No wonder you're so talented, Ariel. May God bless you. And thank you so much for taking the time out of a busy schedule to share your life and work with us.

Wendy Paine Miller said...

I credit my mom for my love of learning and my creative flare. She is always immersed in a project.

To Latayne's point, I can see it being easier to define in the arts than for writers.

Every day I learn more and more about the message God wants me to share and the way He wants me to share it.
~ Wendy

Ariel Allison Lawhon said...

Latayne: I've wondered that as well, if it's easier for a visual artist to define their work. But in many ways my mother is a "non-genre" artist. Tin collage is a term she made up to help people understand her methods.

She can paint. Quite well. But none of her pictures would he half as interesting if done with paint on canvas. She uses the texture of the unexpected to her advantage.

She told me once that there is really only ONE story and that we all spend our lives trying to re-tell it. She has chosen to tell the story with discarded cookie tins. I prefer bound pages laced with mystery.

Have I mentioned that I want to be my mother when I grow up?

Anonymous said...

Ariel, I love your mother's art! It's fabulous. I think we'd feel less like we're stumbling in the dark if our work emerged before us, like Tootsie's (oh, I love that too!) clever creations in a day or a week. But we pour ourselves into a project for a year or maybe more, not knowing if the piece is going to "work." I used to draw -- and have a huge desire to get back to it -- and within an hour or two I knew if I'd produced something worthwhile. It's so different with writing, which is so much harder to gauge. It's definitely easier now, with close writing friends who critique and encourage. I didn't have that for years and years. But still, when it comes to the arts, writing is a whole 'nother animal.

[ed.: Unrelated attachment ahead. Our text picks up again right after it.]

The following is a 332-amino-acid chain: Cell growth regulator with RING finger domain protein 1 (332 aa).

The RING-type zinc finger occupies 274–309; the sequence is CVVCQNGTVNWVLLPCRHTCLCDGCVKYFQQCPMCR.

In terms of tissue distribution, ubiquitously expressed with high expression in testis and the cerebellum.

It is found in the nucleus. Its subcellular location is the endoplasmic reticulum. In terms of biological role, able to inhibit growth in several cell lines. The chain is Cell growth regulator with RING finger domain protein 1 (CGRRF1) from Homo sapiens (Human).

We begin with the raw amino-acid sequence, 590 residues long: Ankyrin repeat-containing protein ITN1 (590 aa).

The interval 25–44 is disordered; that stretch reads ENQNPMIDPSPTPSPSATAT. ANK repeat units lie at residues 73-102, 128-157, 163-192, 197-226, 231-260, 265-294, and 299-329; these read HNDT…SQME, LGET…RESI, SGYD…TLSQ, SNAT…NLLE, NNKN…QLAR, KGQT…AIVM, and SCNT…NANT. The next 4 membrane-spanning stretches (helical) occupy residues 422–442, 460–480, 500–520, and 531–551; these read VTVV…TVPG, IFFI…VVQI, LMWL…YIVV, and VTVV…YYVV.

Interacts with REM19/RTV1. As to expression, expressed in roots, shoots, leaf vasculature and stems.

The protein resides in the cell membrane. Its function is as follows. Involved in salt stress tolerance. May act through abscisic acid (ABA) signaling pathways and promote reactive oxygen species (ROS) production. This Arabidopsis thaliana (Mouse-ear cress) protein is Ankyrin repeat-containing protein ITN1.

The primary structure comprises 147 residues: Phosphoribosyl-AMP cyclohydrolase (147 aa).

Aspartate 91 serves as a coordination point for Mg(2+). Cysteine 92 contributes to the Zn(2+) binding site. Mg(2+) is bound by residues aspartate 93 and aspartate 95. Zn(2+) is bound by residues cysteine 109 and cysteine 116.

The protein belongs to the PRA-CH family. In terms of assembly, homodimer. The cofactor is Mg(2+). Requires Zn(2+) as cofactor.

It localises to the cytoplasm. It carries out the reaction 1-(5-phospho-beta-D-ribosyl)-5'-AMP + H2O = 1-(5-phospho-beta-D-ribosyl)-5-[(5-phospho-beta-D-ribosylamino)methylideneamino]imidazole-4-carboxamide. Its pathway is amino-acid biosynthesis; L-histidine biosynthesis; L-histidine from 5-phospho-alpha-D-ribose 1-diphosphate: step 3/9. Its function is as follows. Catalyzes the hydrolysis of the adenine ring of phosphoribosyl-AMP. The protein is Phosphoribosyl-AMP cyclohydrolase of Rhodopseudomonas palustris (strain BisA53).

Bonnie Grove said...

A wonderful post. I'm in love with Tootsie's art. And I love how she stands confident in what she's doing no matter what.

Sharon, you make a very good point - even startling. Art requires so much of the artist. And for the novelist (and likely other art forms), being a slave to time is one of the most difficult aspects. It takes so very, very long to know if what you are producing is worthwhile.

Sobering. Challenging.

Ariel Allison Lawhon said...

Wendy: mothers have such a profound influence on the lives of their children. May we all inspire our children to love the things the things that are true and beautiful.

Sharon & Bonnie: time, that's the thing, isn't it? We writers have no instant gratification. Perhaps we are more like Michelangelo, chipping away at his David for three years. Slow and deliberate and never quite sure if we're working with the right piece of stone.

heavenlygurl said...

Wonderful insight. In an interview novelist Dennis Palumbo says, "none of us knows what we're doing." Please thank your mother for me... it was just the nudge I needed to get past wondering what I wonder everyday... whether it's any good or not... Blessings~

Kathleen Popa said...

"None of us knows what we're doing," I find that wonderfully comforting. Thank you.

Bonnie Grove said...

I also find that comforting.
Maybe it's the point. We aren't supposed to know what we are doing - we're supposed to go on faith.

heavenlygurl said...

You're so welcome Kathleen.

Yep, faith is an absolutely awesome commodity... it will bring the desires of our hearts into being. Happy Thanksgiving all!